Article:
Tag Archives: Landing pages

When Your Phone Rings Does Your Cash Register Ring Too?

TelephoneAre phone calls the life blood of your business?

It’s not true with online-only companies, but brick-and-mortar stores can live & die by the phone call. I have a client who claims that he can close one sale for every four phone calls versus closing one sale for every ten “contact me” forms completed on his website. Wow, that’s a big difference and I learned that he didn’t know exactly how many phone calls he was getting or whether they could be considered legitimate “leads.”

My client uses Salesforce.com for managing leads and deals that are in the sales cycle and at various points of closing. Even though his website has a “leads-to-forms” application that automatically puts completed forms into Salesforce, phone calls that turn into leads must be manually entered by the sales people. He was very disappointed that his reports would only show a few phone calls per month. Knowing the difference in close ratios for phone calls, he was desperate to see more calls coming in.

I was introduced to a marvelous service called IfByPhone by a colleague who indicated that it might be very valuable to me. Was he right, or what?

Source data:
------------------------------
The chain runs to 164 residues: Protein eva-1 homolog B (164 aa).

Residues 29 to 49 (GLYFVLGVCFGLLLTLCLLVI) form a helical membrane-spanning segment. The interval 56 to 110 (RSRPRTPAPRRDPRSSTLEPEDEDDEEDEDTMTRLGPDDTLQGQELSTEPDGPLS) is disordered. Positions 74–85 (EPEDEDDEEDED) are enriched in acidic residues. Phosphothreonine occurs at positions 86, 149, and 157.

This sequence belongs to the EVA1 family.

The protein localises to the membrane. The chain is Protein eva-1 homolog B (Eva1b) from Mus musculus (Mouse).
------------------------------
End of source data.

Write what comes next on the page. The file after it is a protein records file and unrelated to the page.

I spent some time researching this service. Essentially, IfByPhone provides, among many services, call forwarding to your main business telephone number. When someone searches on Google for instance, your PPC ad or organic listing is displayed. If the searcher clicks on either, they are taken to your website page, however, and this is pretty cool, IfByPhone presents a unique, dynamic telephone number, which if called, is used to track that searcher’s call all the way through to completion. If the searcher calls within 60 minutes of viewing your webpage (and unique number), IfByPhone can report on the keyword phrase the caller used to find you. In addition, you also receive the caller ID in reports that can be generated “on demand.”